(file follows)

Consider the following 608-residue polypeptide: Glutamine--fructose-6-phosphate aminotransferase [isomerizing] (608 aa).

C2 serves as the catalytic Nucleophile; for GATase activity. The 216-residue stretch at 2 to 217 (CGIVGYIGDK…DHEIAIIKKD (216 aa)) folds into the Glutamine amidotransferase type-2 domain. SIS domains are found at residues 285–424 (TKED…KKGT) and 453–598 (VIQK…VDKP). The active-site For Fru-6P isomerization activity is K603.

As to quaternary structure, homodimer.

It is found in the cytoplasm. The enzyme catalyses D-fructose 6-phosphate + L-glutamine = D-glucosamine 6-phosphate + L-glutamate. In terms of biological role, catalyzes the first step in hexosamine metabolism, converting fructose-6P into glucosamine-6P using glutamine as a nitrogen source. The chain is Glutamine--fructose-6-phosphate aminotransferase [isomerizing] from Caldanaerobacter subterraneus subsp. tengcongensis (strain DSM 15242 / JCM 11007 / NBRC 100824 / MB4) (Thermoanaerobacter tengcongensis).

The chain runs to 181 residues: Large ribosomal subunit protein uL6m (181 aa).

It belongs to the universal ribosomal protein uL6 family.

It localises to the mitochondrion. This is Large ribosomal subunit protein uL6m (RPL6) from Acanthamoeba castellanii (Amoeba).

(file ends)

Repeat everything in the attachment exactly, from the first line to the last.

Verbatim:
Consider the following 608-residue polypeptide: Glutamine--fructose-6-phosphate aminotransferase [isomerizing] (608 aa).

C2 serves as the catalytic Nucleophile; for GATase activity. The 216-residue stretch at 2 to 217 (CGIVGYIGDK…DHEIAIIKKD (216 aa)) folds into the Glutamine amidotransferase type-2 domain. SIS domains are found at residues 285–424 (TKED…KKGT) and 453–598 (VIQK…VDKP). The active-site For Fru-6P isomerization activity is K603.

As to quaternary structure, homodimer.

It is found in the cytoplasm. The enzyme catalyses D-fructose 6-phosphate + L-glutamine = D-glucosamine 6-phosphate + L-glutamate. In terms of biological role, catalyzes the first step in hexosamine metabolism, converting fructose-6P into glucosamine-6P using glutamine as a nitrogen source. The chain is Glutamine--fructose-6-phosphate aminotransferase [isomerizing] from Caldanaerobacter subterraneus subsp. tengcongensis (strain DSM 15242 / JCM 11007 / NBRC 100824 / MB4) (Thermoanaerobacter tengcongensis).

The chain runs to 181 residues: Large ribosomal subunit protein uL6m (181 aa).

It belongs to the universal ribosomal protein uL6 family.

It localises to the mitochondrion. This is Large ribosomal subunit protein uL6m (RPL6) from Acanthamoeba castellanii (Amoeba).